When difficult, painful things happen, I feel as though people often refer to “the other side” when talking about when said difficult, painful thing is considered to be over. But when that difficult, painful thing happens to be the end of a relationship and you’re a demisexual, what does “the other side” really mean? For most people, I think it’s assumed to mean when you “get over” that last person or when you start dating a new person, but what milestone are you supposed to look for when you’re a demisexual and dating someone happens once in a blue moon to begin with? That’s sort of what I’m wondering one year later.
A couple weeks ago, I was FaceTiming with a fellow queer friend, and we got to talking about something that seems to be rather ubiquitous in the queer world, particularly for queer people who were raised in conservative Christian or other conservative spaces, the second queer adolescence that so many of us experience in our late teens, early twenties, or perhaps even later in life, depending on your individual circumstances. While this isn’t an uncommon occurrence or topic of conversation in queer circles, a quick Google search also shows that it’s not talked about nearly as much as many of us have experienced it.
Developmentally speaking, there are usually certain ages and stages in life where people tend to sort through specific things, and for most people, adolescence, generally between the ages of 13-17, is when explorations into identity and sexuality tend to happen. This is usually when teenagers tend to date their first significant other, are sorting out their own individual identity as separate from their parents, and all the things that come along with those domains. Or at least, I should say…for most straight adolescents that is. This is starting to change for the better more recently, but for many of us queer millennials and older, this probably wasn’t the case, which is why we tend to experience a second queer adolescence at an older age.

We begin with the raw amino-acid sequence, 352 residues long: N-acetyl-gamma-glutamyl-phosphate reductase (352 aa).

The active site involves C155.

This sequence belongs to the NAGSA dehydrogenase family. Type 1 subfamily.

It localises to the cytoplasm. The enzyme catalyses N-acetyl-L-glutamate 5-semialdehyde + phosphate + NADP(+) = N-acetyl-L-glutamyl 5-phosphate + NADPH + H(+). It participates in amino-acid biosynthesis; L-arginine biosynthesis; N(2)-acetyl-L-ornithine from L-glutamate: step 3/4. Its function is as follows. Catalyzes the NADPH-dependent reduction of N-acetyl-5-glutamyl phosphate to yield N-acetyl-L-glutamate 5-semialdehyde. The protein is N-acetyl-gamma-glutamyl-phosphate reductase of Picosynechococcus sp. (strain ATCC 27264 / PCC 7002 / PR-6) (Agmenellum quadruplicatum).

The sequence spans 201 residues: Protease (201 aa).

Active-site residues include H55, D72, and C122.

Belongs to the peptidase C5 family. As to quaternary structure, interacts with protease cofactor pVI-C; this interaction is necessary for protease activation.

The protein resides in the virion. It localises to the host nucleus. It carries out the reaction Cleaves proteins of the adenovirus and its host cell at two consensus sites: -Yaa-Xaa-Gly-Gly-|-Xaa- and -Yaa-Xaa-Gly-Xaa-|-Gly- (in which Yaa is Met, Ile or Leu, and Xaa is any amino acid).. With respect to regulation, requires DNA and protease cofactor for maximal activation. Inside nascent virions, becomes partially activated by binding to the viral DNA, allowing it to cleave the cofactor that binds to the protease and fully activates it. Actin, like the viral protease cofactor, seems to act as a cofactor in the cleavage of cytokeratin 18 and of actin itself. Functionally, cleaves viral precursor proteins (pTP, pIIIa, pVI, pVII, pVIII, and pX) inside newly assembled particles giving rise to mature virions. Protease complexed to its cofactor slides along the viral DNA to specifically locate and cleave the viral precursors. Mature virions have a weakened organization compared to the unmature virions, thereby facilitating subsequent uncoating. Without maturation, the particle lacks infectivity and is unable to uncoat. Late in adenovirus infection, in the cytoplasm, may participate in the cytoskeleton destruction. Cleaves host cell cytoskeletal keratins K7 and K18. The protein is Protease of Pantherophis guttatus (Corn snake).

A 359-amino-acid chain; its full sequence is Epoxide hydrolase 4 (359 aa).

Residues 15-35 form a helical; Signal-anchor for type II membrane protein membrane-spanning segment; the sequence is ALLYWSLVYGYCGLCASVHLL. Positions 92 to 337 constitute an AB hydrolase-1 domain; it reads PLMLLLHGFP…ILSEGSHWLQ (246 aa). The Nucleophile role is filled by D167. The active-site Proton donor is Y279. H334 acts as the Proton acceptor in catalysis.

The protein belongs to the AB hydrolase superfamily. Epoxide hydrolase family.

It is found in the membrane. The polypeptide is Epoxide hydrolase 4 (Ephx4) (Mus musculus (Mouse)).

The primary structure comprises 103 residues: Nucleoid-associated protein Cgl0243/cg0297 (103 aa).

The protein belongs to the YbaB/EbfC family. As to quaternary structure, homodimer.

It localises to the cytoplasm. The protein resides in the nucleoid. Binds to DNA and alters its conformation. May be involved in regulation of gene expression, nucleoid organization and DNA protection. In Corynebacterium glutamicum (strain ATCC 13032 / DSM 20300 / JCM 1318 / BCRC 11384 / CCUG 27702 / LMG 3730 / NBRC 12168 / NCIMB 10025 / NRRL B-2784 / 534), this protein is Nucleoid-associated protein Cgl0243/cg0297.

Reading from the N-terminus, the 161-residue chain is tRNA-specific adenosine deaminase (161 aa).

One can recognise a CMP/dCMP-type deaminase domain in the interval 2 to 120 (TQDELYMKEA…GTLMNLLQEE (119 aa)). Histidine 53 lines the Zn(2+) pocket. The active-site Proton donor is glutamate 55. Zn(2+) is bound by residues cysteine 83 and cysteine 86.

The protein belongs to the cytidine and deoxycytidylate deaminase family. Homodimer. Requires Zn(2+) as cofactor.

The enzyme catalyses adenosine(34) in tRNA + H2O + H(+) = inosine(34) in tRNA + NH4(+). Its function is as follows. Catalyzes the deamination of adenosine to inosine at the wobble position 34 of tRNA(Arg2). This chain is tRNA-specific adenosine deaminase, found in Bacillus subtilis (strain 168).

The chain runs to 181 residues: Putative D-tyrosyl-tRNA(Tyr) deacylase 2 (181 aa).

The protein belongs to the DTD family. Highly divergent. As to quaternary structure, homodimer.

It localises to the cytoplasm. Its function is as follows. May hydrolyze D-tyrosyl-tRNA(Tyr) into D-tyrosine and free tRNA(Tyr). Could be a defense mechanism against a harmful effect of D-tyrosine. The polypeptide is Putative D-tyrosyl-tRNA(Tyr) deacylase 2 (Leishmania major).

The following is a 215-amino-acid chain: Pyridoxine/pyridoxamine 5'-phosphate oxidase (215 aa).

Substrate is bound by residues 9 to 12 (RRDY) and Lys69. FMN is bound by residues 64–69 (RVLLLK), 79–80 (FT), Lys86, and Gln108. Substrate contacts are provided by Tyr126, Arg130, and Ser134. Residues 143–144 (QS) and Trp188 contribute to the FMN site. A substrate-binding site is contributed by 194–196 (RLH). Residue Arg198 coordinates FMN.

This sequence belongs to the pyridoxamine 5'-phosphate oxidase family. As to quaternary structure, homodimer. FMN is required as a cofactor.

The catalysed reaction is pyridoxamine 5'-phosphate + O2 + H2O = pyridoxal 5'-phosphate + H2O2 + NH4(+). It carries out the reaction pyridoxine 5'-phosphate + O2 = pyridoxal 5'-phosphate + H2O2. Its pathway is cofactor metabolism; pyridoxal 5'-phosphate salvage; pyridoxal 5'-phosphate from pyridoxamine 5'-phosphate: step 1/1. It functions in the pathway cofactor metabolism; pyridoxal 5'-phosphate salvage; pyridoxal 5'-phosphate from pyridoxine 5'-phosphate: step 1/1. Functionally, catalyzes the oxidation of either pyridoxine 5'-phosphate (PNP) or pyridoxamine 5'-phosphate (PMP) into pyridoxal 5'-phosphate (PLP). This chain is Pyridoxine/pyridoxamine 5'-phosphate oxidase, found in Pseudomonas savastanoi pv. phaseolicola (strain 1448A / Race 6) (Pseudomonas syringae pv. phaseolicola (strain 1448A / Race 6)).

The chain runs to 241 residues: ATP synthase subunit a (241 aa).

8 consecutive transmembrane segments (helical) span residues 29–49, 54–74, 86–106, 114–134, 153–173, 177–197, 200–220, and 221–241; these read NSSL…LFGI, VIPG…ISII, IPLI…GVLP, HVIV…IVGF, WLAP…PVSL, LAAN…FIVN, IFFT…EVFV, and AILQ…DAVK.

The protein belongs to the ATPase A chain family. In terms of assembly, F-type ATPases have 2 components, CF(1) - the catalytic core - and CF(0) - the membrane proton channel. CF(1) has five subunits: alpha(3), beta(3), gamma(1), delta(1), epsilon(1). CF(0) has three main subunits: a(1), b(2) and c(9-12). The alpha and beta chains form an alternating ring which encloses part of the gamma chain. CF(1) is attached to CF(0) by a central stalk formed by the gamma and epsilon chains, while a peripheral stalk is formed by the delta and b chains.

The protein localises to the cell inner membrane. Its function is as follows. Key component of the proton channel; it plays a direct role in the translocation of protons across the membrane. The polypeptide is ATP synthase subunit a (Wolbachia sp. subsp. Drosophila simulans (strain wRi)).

The other day, my therapist and I laughed about the fact that I’ve been to a lot of weddings lately, which is true. By the end of October, I will have been to 10 weddings in the last year and a half, and 3 of those weddings will all have been in the month of October. Having gone to a small Christian college, this number may seem absurd to some and just about par for the course for others. But I think I’d probably also lean on the side of saying that I’ve been to a lot of weddings in the last year and a half, and I know for a fact that I already have at least 4 weddings to go to next summer, still almost a year away. (Then again, a friend of mine did mention to me last summer that they had been invited to 14 weddings just over the summer, but I digress.)
I think about that number quite a bit as I think on the last year or so. 10 weddings amounts to a little more than one every other month if you average it out, and I think I’ve definitely been feeling that in my spirit lately.
I don’t write about this specific set of feelings for a variety of reasons, not wanting to come across the wrong way as being annoyed or ungrateful that I’ve been invited to part of a wonderful day for so many of my friends, not wanting to seem like I’m self-pitying or anything like that, and also the fact that I genuinely enjoy going to all these weddings. They’re immensely joyful and fun, and I’m truly honored to be able to be present with my friends on these days, but the hours (and sometimes days) after all the weddings are always a little hard if I’m being honest.